Relative values

FROM A DISTANCE - Veronica Pedrosa (The Philippine Star) - June 20, 2021 - 12:00am

Peps Villanueva has lived in London for decades as an entrepreneur, digital radio presenter and social activist; as well as a sales representative for a travel agency. His daughter Jenny works in sales and operations for an international luxury goods brand, and grew up in the Philippines till she was a teenager.

Peps: Nowadays I host a program on the Filipino TV Europe Facebook page called “Embassy Natin… Kaibigan Mo.” Every week we go to a different Philippine embassy in Europe to talk to the ambassador. It’s actually a show we first did 11 years ago on internet radio but we revived it during lockdown and we livestream it. At the start of the program we interview the ambassador so the viewers can get to know them, but then people can call in with their questions. We get questions from listeners all over the world. A lot of them are about traveling to the Philippines during COVID. Sometimes the listeners call in because they want the embassy to help them when they’ve been scammed, in pyramid schemes for example. They want the embassy to go and arrest the people who made the scam, but there’s really nothing the embassy can do.

The Filipino community has changed so much. It’s a big positive development that there are so many nurses and health care workers here now, there are more professionals, but I’ve noticed that at big events in the Filipino community they have forgotten the people who started the community: the domestic workers in the hospitality industry, in hospitals and machine-operators.

I sometimes do translating work in court on cases like drunk driving. In the Philippines, it’s not seen as a problem if you drive when you’ve been drinking, so people do it when they’ve newly arrived here. I did some translating for Health and Safety training courses for seamen, because the company found that employees didn’t really understand. Sometimes people get sensitive about it. They ask me why I am there when they speak English. I tell them it’s because the people who hire me want to protect themselves. I think some people try to pretend not to understand to get away with mistakes.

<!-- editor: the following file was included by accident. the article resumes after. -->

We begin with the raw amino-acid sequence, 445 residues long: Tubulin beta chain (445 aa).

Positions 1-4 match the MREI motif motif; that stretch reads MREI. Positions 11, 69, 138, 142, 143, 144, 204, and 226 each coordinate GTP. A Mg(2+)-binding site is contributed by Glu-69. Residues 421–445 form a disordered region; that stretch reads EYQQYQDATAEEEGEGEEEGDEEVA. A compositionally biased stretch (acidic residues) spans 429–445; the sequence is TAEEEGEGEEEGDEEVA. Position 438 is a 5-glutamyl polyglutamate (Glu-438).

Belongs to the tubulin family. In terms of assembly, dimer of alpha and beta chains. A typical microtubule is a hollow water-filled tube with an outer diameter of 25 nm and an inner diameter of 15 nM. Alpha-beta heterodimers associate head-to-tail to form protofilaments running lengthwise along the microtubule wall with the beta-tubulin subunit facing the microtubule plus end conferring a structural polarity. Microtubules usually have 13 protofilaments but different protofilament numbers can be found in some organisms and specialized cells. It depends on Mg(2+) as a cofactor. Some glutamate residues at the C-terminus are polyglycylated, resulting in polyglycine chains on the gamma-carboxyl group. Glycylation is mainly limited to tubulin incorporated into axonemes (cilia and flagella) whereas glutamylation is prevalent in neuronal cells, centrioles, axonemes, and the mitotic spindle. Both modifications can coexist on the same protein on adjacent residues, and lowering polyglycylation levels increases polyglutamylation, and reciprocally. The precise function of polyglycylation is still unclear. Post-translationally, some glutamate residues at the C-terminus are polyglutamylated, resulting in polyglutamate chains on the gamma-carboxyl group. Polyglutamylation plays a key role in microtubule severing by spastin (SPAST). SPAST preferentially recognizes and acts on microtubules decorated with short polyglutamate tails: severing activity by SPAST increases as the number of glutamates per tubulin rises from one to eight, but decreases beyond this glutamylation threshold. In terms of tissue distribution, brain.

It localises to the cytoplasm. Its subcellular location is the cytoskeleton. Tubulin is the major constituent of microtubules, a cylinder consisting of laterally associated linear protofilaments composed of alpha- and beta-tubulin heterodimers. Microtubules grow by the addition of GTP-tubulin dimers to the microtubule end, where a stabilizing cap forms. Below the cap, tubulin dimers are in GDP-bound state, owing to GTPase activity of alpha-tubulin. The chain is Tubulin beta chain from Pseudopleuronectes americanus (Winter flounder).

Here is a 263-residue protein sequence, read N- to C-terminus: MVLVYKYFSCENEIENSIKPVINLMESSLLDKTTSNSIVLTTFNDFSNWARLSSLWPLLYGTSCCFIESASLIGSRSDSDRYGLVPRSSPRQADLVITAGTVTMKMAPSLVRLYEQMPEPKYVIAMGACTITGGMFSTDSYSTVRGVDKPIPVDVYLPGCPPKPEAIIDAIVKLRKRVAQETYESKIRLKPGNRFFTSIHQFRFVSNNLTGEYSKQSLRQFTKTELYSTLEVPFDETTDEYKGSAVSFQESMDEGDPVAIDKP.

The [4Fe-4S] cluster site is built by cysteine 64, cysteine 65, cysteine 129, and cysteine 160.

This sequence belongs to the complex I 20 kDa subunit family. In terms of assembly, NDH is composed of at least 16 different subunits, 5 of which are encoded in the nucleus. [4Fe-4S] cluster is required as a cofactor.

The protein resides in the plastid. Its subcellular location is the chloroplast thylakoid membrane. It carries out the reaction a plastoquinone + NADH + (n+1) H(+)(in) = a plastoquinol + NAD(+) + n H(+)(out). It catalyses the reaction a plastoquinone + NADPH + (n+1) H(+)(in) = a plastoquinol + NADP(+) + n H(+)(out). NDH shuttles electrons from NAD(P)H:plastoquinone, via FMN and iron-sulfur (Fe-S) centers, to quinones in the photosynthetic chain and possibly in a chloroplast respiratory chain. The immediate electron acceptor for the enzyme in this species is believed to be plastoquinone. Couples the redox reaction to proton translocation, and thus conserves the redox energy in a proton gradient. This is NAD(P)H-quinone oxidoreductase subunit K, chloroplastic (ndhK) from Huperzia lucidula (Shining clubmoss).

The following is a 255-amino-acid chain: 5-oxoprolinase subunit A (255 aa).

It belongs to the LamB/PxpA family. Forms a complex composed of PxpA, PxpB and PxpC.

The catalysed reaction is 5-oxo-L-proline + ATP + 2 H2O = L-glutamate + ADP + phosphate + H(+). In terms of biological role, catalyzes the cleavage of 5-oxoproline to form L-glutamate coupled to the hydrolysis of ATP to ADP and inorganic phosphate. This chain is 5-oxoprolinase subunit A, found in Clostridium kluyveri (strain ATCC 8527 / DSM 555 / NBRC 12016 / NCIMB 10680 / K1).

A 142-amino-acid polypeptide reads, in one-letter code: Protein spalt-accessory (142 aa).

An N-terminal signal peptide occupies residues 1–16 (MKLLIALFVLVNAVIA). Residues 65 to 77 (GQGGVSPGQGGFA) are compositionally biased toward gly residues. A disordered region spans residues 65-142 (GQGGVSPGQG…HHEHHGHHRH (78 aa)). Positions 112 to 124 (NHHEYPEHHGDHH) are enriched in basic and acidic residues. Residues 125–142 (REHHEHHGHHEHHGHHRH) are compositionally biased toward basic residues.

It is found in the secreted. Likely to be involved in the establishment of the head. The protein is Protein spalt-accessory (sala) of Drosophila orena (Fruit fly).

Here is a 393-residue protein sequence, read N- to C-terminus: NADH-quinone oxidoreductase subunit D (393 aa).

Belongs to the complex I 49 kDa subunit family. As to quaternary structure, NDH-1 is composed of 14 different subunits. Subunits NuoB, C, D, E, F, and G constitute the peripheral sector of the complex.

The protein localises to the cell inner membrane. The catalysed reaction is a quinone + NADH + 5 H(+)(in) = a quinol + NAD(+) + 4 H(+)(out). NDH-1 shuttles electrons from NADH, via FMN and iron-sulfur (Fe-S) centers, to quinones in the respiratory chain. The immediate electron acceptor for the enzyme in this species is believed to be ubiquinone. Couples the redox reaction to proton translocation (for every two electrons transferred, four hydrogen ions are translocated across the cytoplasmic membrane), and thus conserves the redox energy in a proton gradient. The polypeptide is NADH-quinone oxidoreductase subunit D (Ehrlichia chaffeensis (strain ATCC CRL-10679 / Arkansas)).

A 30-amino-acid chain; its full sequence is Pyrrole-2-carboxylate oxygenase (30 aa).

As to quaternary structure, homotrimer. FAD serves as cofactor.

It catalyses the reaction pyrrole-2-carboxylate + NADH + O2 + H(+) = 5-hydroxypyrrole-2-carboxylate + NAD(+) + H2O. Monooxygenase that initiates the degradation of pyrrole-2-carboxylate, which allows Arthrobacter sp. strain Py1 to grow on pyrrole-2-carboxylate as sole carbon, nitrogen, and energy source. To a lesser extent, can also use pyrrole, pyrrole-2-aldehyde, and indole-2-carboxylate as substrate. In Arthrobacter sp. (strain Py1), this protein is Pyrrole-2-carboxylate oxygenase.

Recently, I’ve noticed that the nurses who come here bring their husbands here too, once they’re established, but then the husband has to figure out how to fit in. One lady asked me to book a ticket for her husband to go back to the Philippines, soon after he had arrived. I asked what was wrong and it turned out that he was fed up because she would finish her shift then go out with her friends just like before he arrived. I explained that to her and a few days later she asked me to cancel the ticket booking.

All my children live nearby. I was strict with Jennifer until she was 18, but after that I let her do what she wants. It’s too difficult with children here to expect them to behave as if they are in the Philippines. Now her children are interested in their heritage. When her son was small and I tried to go out without him, he could understand what I was saying in Tagalog and insisted on coming too!

I wouldn’t go back to live in the Philippines any more because I wouldn’t be able to afford the medications I need there.

Jennifer: I moved to the UK when I was 14, it was a major change. Growing up in Manila, I spent a lot of time with my grandparents and I took the school bus. When I moved here I had to learn how to be independent and use public transport – that was a shock.

I got to experience the Filipino way: the family reunions we used to have, the magical Christmas, the simbang gabi and knowing the extended family. We don’t see that very often here and that’s the main difference I’ve noticed in the cultures: most people only know their immediate families.

I was sad at first, feeling different or wishing that I had grown up here, because I met Filipino friends at school who had grown up here, but then I thought if I had, would I be the same person, with my close relationships with aunts and other relatives? I loved the fact that I know them very well. School culture was so strict in the Philippines, but here it doesn’t matter if you don’t do your homework. It’s a different approach to things. I came to terms with the cultural differences by the time I was 18 or so when I began to meet fellow students from many more backgrounds.

I was proud when I noticed how popular my dad is and also amazed over the level of influence he has. I like that he supports a lot of Filipino entrepreneurs and business start-ups. He encourages our kababayans.

My brothers and I are more low key, but we also try to support fellow Filipinos in our own little way. Mainly by trying new restaurants, buying Filipino delicacies or telling our dad if we’ve tried something new that we like.

I’ve been working in my job for 23 years it’s very busy but also fulfilling. I honestly feel a bit more British as I get older. I am happy to be at home with my family and go for nature walks. I just don’t go to as many Filipino parties anymore since I moved out. My husband is not Filipino and I have two sons. My kids call their grandparents Lolo and Lola and they know how to make “mano.” My oldest is so interested in the Philippines now.

My dad was definitely more protective of me during my teenage years. When I reached 18 I had a little bit more freedom, but if I had to catch a late train he would never get angry when I asked him to pick me up from the station. My brothers were expected to just make their own way home. Fortunately for my dad, I’m a good girl. I never rebelled. I was the sensible one.

I would probably go back to the Philippines more for vacation because there are so many beautiful places still to see. But not to live as I’m not used to the hot climate any more.

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